To everything there is a season. There is the winter time of renewal and the summer a time of growth. There is the autumn, full of harvest. And there is the springtime, the time of renewal, and the emergence of the amphibian.
Amphibians, such as frogs and salamanders, are animals that live in two worlds. Most start their lives in the depths of the water, eating algae or small invertebrates as tadpoles. Once they become adults, amphibians often spend part or all of their time on land. When they are ready, they return to the water to start the next generation.
The gift of the amphibian is its ability to live in two habitats, land and water. We can learn a lot from their adaptability and their coordination with the earth’s cycles.
This gift, however, can also be a curse. It is what makes them so sensitive to environmental change. So sensitive, in fact, that amphibians are coined "indicator species." These are species that are used as indicators of environmental distress. Scientists have been looking at species decline rates in indicator species like these for years in order to determine the health of ecosystems and the planet as a whole.
Nothing illustrates the sensitivity and uniqueness of amphibians better than the vernal pool. Vernal pools are temporary pools of water, usually found in woodlands. In the spring, they fill with snowmelt and rain, and usually dry out completely by the late summer. Because vernal pools are dry for part of the year, they cannot support fish. This allows certain species to exist there without the pressure of fish predation. These are called obligate species, and they can exist nowhere else in nature.
According to Dr. Mike Rubbo, director of conservation science at Teatown Lake Reservation, vernal pools are “perhaps one of the most ecologically important habitats in our region, but are also the most vulnerable to change.” They are also the easiest to overlook.
Chances are, there is a vernal pool close to you. This unassuming habitat is home to obligate species including the spotted salamander, Jefferson’s salamander, wood frog and marbled salamander. Each spring, these amphibian species loyally return to the same pools that they were born in to start a new generation. The whole food web of the vernal pool plays a significant role in the forest ecosystem and is a critical addition to the biodiversity in our area.
The trouble with vernal pools is that. because they are relatively small and are dry for part of the year, they are often not afforded the legal protection of a wetland habitat. Many local municipalities do not protect vernal pools, and many pools do not meet the 12.4-acre requirement for wetland protection under the New York State Department of Environmental Conservation. Vernal pools are easy to fill in or build over, and they often go unnoticed, especially when they are dry.
The ultrasensitive species that live in vernal pools are not affected by loss of habitat only. They are also affected by changing weather patterns. Every spring, during one of the first rainy nights where temperatures reach above 40 degrees, frogs and salamanders emerge in droves from their upland underground hibernation. They walk (or hop), in a large group, to their birth pools to meet mates and breed.
So far this spring, amphibians have emerged and deposited their eggs in vernal pools. Some amphibian eggs, such as wood frog eggs, have already hatched into tadpoles. These tadpoles will have between 6 and 10 weeks to swim around in the pools and eat as much as they can in preparation for metamorphosis, when they develop legs and walk on the land.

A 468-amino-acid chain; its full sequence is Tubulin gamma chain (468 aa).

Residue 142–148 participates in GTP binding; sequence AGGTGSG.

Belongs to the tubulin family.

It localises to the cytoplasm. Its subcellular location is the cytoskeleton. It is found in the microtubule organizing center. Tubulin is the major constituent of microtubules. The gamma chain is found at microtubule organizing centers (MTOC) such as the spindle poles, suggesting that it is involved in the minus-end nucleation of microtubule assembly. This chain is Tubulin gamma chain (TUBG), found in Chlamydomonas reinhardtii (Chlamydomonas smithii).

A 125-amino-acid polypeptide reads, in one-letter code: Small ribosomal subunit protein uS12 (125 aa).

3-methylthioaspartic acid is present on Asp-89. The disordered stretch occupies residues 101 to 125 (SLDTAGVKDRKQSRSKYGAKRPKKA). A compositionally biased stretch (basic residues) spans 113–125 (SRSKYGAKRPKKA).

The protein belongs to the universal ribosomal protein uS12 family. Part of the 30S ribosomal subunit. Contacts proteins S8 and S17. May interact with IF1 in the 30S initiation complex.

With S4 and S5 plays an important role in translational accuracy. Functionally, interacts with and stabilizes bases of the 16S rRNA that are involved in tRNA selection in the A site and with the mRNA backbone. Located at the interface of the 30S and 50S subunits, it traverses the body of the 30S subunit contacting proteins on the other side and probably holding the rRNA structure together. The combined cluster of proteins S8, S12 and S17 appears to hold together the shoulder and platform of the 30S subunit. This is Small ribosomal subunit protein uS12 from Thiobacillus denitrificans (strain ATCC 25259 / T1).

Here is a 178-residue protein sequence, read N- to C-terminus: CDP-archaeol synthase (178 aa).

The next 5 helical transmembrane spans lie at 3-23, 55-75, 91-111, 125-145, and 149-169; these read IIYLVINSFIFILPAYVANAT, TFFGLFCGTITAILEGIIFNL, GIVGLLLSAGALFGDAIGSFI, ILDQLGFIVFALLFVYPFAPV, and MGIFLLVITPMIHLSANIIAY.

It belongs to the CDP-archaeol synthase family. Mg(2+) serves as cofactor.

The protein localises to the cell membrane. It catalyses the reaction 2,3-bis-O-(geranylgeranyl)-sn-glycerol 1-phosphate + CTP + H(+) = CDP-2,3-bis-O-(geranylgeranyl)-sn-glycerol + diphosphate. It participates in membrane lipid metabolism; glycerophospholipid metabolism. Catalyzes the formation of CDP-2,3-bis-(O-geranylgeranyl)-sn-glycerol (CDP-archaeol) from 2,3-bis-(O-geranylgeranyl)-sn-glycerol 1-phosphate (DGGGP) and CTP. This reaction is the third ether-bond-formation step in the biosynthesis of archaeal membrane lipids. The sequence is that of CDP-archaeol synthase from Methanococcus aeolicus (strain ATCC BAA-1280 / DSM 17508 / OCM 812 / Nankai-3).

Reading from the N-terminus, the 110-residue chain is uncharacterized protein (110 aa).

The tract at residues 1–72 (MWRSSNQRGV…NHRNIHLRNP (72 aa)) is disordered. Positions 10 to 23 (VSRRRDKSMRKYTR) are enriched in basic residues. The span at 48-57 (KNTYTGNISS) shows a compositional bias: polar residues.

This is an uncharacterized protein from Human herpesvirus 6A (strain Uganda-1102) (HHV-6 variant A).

These amphibians are in a race against time and, in some cases, climate. This spring, because of the dry conditions, some vernal pools have already lost all of their water. In the time-span of a few weeks, hundreds of amphibian eggs have been lost. This equals the whole reproductive potential of an entire pool for an entire year.
The vernal pool habitat does not just include the area of water in the pool. It also includes the land around the pool. Adult amphibians need an upland place to go in the fall to hibernate, underground, for the winter. Vernal pools that have no upland habitat surrounding them are as harmful to a salamander as a vernal pool without water.
It is becoming more and more important for us to keep our eye on vernal pools as we continue to adjust to a changing climate. Dr. Rubbo is conducting a study at Teatown Lake Reservation to determine just how resilient the vernal pool can be in an ever-changing climate.
As temperatures continue to rise, the composition of the trees around vernal pools will gradually change. The base of the vernal pool food web is formed when leaves fall into the pool from surrounding trees. Dr. Rubbo’s study will aim to determine whether the new mix of leaf types that fall into vernal pools from a changing forest will change the ecology, and health, of the pools.
Do you have a vernal pool on your property? The best way to find out is to take a hike and try to find one. Vernal pools can vary in appearance, but look for depressions in the forest that are sometimes filled with water but dry periodically. They lack defined drainage outlets and do not contain fish. When pools are dry they still have a distinct appearance, because the leaves on the floor of the dry pool are darkened and matted down after months of being underwater. If you have questions about the presence of a pool on your property, you can contact Teatown Lake Reservation.
How can you protect your vernal pool? You don’t have to be a scientist to protect vernal pools. Some ways to help out this fragile habitat are:
- Avoid disturbing the pool and its upland habitat
- Do not dump garbage, lawn clippings or organic waste into a pool
- Keep a buffer of at least 100 feet of forested land around the vernal pool
- Look for amphibians, but do not remove eggs, tadpoles or adult amphibians from the pool